I think that's a smart move, personally... keeps them wholly out of the distribution and bandwith wars - and let's them just force someone else to take that risk, with HBO getting paid regardless of winners and losers.
   2537. Mefisto Posted: January 25, 2013 at 03:43 PM (#4355027)
if this is correct, this decision limits the recess appointment power only to recesses that occur every two years, when one congress adjourns and before the next one is opened.


Yes, and as a practical matter, Congress adjourns on Jan. 3 and the new Congress opens on Jan. 4. So a true "recess" under the decision occurs on exactly one day. The existing officer must resign on that day and the new appointment must be made on that day.
   2538. CrosbyBird Posted: January 25, 2013 at 03:53 PM (#4355035)
I think it's the other way around. Their DVD inventory is the only real asset they have. Attempting to spin it off and focus only on streaming was a foolish move.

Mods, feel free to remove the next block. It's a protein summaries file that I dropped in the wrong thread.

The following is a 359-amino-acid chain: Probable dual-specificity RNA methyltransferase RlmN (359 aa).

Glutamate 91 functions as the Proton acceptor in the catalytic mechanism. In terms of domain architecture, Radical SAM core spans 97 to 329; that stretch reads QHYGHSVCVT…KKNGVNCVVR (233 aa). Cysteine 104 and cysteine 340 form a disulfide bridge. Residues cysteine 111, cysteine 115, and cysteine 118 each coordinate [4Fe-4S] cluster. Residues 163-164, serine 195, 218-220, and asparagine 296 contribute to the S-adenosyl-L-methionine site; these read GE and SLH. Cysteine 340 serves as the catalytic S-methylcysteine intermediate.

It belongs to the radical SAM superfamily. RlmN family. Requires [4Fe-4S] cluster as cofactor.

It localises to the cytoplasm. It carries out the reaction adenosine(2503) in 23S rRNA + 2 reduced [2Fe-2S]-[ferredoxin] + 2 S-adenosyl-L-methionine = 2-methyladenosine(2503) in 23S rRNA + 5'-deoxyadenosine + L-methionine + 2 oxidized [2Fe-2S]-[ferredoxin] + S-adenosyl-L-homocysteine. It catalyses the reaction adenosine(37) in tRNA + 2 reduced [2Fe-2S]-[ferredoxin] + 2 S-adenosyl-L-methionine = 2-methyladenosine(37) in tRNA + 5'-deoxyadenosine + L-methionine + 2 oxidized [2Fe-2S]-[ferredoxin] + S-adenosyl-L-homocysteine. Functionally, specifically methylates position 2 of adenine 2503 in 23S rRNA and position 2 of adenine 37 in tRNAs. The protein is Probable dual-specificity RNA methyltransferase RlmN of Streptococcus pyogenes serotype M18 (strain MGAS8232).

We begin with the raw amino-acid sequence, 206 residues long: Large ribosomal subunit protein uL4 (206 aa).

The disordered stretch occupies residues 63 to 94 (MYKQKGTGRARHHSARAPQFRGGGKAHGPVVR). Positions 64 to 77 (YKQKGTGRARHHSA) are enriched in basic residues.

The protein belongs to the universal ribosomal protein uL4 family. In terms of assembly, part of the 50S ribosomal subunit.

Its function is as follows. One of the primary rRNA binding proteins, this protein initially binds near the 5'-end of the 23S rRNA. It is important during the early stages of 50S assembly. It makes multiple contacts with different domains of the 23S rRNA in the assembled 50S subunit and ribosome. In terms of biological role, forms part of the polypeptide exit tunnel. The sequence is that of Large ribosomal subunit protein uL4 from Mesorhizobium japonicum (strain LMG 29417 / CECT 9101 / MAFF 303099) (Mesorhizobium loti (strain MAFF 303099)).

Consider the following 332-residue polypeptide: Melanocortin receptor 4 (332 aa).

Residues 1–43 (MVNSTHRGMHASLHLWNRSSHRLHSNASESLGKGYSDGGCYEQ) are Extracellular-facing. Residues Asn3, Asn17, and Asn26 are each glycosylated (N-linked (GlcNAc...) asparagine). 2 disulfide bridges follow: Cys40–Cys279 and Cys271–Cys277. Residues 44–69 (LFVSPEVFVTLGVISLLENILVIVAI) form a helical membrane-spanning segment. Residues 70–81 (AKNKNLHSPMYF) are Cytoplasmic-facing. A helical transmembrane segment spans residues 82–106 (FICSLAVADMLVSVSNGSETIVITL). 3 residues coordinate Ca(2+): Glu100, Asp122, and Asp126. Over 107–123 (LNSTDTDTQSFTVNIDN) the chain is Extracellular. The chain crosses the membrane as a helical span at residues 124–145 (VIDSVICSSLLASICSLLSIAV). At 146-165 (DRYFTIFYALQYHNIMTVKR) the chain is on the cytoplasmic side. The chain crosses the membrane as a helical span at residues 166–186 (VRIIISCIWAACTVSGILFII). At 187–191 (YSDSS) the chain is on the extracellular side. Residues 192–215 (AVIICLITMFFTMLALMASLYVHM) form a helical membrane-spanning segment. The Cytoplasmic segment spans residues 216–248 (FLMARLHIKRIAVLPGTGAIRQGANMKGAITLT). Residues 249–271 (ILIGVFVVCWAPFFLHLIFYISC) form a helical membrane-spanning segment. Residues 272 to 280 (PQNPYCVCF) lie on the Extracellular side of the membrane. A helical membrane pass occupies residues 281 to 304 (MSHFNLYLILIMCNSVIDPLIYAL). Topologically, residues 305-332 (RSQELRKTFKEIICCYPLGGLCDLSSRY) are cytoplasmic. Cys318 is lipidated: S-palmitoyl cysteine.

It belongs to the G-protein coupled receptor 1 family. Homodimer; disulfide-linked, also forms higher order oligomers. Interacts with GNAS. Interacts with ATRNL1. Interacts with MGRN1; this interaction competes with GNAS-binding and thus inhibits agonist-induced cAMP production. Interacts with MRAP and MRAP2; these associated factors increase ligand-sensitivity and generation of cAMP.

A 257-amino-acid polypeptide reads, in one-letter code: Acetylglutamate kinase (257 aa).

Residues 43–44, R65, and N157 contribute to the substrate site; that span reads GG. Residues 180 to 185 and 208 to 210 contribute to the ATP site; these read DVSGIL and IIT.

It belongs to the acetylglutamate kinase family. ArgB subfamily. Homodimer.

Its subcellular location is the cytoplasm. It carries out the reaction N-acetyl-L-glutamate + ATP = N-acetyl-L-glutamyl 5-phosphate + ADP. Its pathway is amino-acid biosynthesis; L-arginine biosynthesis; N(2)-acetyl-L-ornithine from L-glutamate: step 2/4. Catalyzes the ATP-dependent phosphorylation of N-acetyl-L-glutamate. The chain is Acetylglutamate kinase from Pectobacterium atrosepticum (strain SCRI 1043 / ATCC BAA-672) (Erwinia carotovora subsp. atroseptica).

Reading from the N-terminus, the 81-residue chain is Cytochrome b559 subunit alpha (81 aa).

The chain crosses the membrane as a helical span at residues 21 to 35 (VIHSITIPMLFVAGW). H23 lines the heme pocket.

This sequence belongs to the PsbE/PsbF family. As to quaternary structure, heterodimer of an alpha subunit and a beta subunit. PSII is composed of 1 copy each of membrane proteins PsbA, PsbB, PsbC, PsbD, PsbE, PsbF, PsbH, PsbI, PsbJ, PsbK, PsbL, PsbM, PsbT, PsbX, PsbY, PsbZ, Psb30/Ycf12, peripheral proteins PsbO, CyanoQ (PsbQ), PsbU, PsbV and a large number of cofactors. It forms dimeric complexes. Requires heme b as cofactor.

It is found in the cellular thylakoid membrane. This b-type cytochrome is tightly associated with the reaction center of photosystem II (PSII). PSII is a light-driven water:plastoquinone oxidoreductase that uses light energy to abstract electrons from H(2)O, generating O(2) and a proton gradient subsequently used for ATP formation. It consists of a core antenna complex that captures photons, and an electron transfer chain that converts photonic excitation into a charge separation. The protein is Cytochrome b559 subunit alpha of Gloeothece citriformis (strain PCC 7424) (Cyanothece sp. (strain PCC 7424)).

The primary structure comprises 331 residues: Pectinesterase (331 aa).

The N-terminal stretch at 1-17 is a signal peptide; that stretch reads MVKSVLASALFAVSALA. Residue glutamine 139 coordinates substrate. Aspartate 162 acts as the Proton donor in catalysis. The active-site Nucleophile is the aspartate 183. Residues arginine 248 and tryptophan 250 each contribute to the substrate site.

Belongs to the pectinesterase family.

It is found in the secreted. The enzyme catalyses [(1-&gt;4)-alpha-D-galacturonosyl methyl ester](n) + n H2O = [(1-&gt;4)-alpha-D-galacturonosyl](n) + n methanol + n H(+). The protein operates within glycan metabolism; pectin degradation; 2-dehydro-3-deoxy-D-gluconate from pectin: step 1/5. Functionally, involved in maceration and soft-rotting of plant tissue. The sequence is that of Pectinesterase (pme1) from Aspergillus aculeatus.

Stuff like this reminds me of how different my priorities are from some people. The idea of having to decide what I want to want two or three days before I can watch it is a complete deal-breaker for me. I don't think I'd use the DVD service even if it were offered for free.

From my perspective, the move to separate the two services seemed pretty savvy. You had two products that served customers with very little overlap; most people that used the streaming video weren't the same people that used the mail service. Splitting the service allowed them to drop the price point and remain competitive in both markets.
   2539. zonk Posted: January 25, 2013 at 04:00 PM (#4355039)
On one hand - as compression, bandwith, and such shrink - I like the idea of streaming media... Of course, that brings up the whole 'cloud' (which stands for Can't Let You Own Data!) thing, which I hate...